Patients with severe aortic stenosis who have no symptoms may benefit more from an aggressive strategy of early valve replacement than from a conservative watch-and-wait approach, according to new research published today online in The Annals of Thoracic Surgery. “We know that surgery carries a small risk and that has been one of the reasons […]Continue Reading ...
What began with a modest hospital grant at the University of Michigan in 1996 is now the world’s leading source of data on diagnosis, treatments and outcomes for a rare and dangerous cardiac condition. On Monday, Kim Eagle, M.D., a director of U-M’s Frankel Cardiovascular Center, presented data from 9,000 patients gathered over nearly 25 […]Continue Reading ...
Home News FDA Alerts Fluoroquinolone Antibiotics: Safety Communication – Increased Risk of Ruptures or Tears in the Aorta Blood Vessel in Certain Patients December 20, 2018 Audience: Health Professional, Infectious Disease, Cardiology, Patient ISSUE: FDA review found that fluoroquinolone antibiotics can increase the occurrence of rare but serious events of ruptures or tears in the […]Continue Reading ...
Home News Professional Elevated Blood Pressure Linked to Aortic Valve Disease WEDNESDAY, Oct. 3, 2018 — Long-term exposure to elevated blood pressure (BP) is associated with increased risk for aortic valve stenosis (AS) and aortic regurgitation (AR), according to a study published online Sept. 12 in the European Heart Journal. Kazem Rahimi, D.M., from the […]Continue Reading ...
August 20, 2018 Researchers centered at the University of Tsukuba and Kansai Medical University in Japan reveal matricellular protein Thrombospondin-1 (Thbs1) contributes to the development of aortic aneurysm in mice and humans. The thoracic aorta is constantly exposed to mechanical forces generated by heart contraction and blood flow. Thoracic aortic aneurysms (TAAs) are life-threatening diseases […]Continue Reading ...
FRIDAY, Aug. 3, 2018 — In a mouse model of moderate, sporadic aortic aneurysm and dissection (AAD), ciprofloxacin increases susceptibility to aortic dissection and rupture, according to a study published online July 25 in JAMA Surgery. Scott A. LeMaire, M.D., from the Baylor College of Medicine in Houston, and colleagues examined the effect of ciprofloxacin […]Continue Reading ...
April 27, 2018 Two new studies examined seasonal variations in cardiac-related hospitalizations specifically for aortic dissection and ST-Elevation Myocardial Infarctions (STEMI). The results of both studies revealed winter as the most common time for hospital admissions and used the Nationwide Inpatient Sample database (NIS) for analysis. Results were presented at the Society for Cardiovascular Angiography […]Continue Reading ...
April 19, 2018 In the current issue of Cardiovascular Innovations and Applications (Volume 2, Number 4, 2018, pp 447-449(3); DOI: https://doi.org/10.15212/CVIA.2017.0028, Niya Mileva, Medical University of Sofia, Sofia, Bulgaria and other researchers from Poland and Italy present a case study of misdiagnosed aortic intramural hematoma and the role of intravascular ultrasound imaging in detection of […]Continue Reading ...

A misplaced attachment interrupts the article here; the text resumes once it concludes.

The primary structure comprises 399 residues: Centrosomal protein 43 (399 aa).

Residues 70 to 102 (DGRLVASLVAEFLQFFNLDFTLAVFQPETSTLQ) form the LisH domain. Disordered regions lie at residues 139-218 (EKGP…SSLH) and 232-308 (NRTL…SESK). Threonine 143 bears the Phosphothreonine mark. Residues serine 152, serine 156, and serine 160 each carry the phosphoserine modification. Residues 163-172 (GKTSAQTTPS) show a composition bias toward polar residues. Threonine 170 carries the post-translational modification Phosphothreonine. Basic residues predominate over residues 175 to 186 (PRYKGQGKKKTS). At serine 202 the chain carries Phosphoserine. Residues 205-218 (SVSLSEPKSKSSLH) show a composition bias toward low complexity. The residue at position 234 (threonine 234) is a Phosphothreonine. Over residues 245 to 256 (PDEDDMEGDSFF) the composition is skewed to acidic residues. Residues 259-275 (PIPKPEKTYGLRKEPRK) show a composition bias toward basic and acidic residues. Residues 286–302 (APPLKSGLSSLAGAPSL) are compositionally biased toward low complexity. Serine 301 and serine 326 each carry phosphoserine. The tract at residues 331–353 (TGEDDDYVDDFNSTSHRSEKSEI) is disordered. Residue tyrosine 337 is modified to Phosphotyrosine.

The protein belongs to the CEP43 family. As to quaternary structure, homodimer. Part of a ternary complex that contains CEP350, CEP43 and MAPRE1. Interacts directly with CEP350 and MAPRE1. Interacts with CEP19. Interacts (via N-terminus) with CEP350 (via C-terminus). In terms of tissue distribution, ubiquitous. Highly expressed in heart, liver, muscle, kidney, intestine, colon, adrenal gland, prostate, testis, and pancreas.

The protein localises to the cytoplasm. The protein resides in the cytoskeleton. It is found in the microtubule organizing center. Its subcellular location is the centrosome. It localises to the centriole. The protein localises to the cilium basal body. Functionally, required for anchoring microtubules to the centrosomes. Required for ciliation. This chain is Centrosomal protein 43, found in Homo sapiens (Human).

Compared with patients who had a typical tricuspid aortic valve, patients with a more unusual bicuspid aortic valve had a similar rate of death but a higher likelihood of stroke after undergoing a procedure to replace the valve by threading surgical equipment through an artery, according to research presented at the American College of Cardiology’s […]Continue Reading ...
Credit: copyright American Heart Association Greater aortic stiffness is related to lower cerebral blood flow, especially among individuals with increased genetic predisposition to Alzheimer’s disease, according to research from Vanderbilt University Medical Center. The study, published recently in Circulation, supports emerging evidence that arterial stiffness, a hypertension-related factor, may play a role in cognitive decline, […]Continue Reading ...
(From left) Researchers Zamaneh Kassiri and Mengcheng Shen discovered that an enzyme called ADAM17 may be linked to thoracic aortic aneurysms. The finding could lead to new ways of treating the lethal aneurysms, which often go underdiagnosed and undertreated. Credit: Sean Townsend It’s a silent, sudden and almost assured killer: a thoracic aortic aneurysm (TAA) […]Continue Reading ...
August 14, 2018 Current treatment guidelines say patients who undergo minimally invasive aortic heart valve replacements should receive two antiplatelet drugs to reduce the risk of dangerous blood clots. A new Loyola Medicine study has found that giving patients a single antiplatelet drug may work as well as giving two drugs, with significantly lower risks […]Continue Reading ...
August 2, 2018 A research team led by the University of Leicester has published a new study in the Journal of the American Heart Association which shows that over 30% of relatives of patients suffering from thoracic aortic diseases (TAD) have an underlying genetic predisposition to developing an aortic disease themselves. TAD, including aneurysms and […]Continue Reading ...
WEDNESDAY, April 25, 2018 — For patients with type 2 diabetes, aortic stiffness is associated with concentric left ventricular (LV) remodeling, according to a study published online April 16 in Diabetes. Gaurav S. Gulsin, M.B.Ch.B., from the University of Leicester in the United Kingdom, and colleagues used multiparametric cardiovascular magnetic resonance imaging to examine the […]Continue Reading ...
April 18, 2018 Calcific aortic valve disease (CAVD) – a disease that leaves the aortic valve stiff and calcified, preventing blood flow from the heart into the aorta – affects one quarter of the U.S. population aged 65 and over. There is no pharmacological treatment for CAVD. Without an invasive valve replacement surgery, most patients […]Continue Reading ...
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